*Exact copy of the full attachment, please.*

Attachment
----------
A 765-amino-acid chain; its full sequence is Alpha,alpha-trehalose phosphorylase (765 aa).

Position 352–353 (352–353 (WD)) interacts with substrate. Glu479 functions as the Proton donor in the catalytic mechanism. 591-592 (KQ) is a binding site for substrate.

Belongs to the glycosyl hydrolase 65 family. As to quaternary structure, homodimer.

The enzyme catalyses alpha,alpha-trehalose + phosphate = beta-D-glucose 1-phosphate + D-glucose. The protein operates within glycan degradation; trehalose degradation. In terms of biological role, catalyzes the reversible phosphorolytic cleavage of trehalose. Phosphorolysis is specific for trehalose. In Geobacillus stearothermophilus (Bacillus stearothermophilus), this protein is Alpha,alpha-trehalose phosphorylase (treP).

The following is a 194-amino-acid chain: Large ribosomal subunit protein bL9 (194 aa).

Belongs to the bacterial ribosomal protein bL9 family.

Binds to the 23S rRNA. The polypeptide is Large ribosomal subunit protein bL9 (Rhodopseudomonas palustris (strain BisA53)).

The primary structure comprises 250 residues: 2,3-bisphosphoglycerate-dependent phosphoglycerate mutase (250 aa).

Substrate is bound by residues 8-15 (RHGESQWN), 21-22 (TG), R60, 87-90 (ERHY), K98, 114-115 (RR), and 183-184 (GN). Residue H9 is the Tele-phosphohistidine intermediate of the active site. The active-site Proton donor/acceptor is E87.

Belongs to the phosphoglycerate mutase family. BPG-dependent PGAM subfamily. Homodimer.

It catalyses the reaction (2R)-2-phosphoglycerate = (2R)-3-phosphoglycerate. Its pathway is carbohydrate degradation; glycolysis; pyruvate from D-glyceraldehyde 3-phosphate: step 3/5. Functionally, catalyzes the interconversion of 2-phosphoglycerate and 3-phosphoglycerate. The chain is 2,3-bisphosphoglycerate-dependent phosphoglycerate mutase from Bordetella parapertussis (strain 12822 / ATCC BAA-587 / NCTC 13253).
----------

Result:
A 765-amino-acid chain; its full sequence is Alpha,alpha-trehalose phosphorylase (765 aa).

Position 352–353 (352–353 (WD)) interacts with substrate. Glu479 functions as the Proton donor in the catalytic mechanism. 591-592 (KQ) is a binding site for substrate.

Belongs to the glycosyl hydrolase 65 family. As to quaternary structure, homodimer.

The enzyme catalyses alpha,alpha-trehalose + phosphate = beta-D-glucose 1-phosphate + D-glucose. The protein operates within glycan degradation; trehalose degradation. In terms of biological role, catalyzes the reversible phosphorolytic cleavage of trehalose. Phosphorolysis is specific for trehalose. In Geobacillus stearothermophilus (Bacillus stearothermophilus), this protein is Alpha,alpha-trehalose phosphorylase (treP).

The following is a 194-amino-acid chain: Large ribosomal subunit protein bL9 (194 aa).

Belongs to the bacterial ribosomal protein bL9 family.

Binds to the 23S rRNA. The polypeptide is Large ribosomal subunit protein bL9 (Rhodopseudomonas palustris (strain BisA53)).

The primary structure comprises 250 residues: 2,3-bisphosphoglycerate-dependent phosphoglycerate mutase (250 aa).

Substrate is bound by residues 8-15 (RHGESQWN), 21-22 (TG), R60, 87-90 (ERHY), K98, 114-115 (RR), and 183-184 (GN). Residue H9 is the Tele-phosphohistidine intermediate of the active site. The active-site Proton donor/acceptor is E87.

Belongs to the phosphoglycerate mutase family. BPG-dependent PGAM subfamily. Homodimer.

It catalyses the reaction (2R)-2-phosphoglycerate = (2R)-3-phosphoglycerate. Its pathway is carbohydrate degradation; glycolysis; pyruvate from D-glyceraldehyde 3-phosphate: step 3/5. Functionally, catalyzes the interconversion of 2-phosphoglycerate and 3-phosphoglycerate. The chain is 2,3-bisphosphoglycerate-dependent phosphoglycerate mutase from Bordetella parapertussis (strain 12822 / ATCC BAA-587 / NCTC 13253).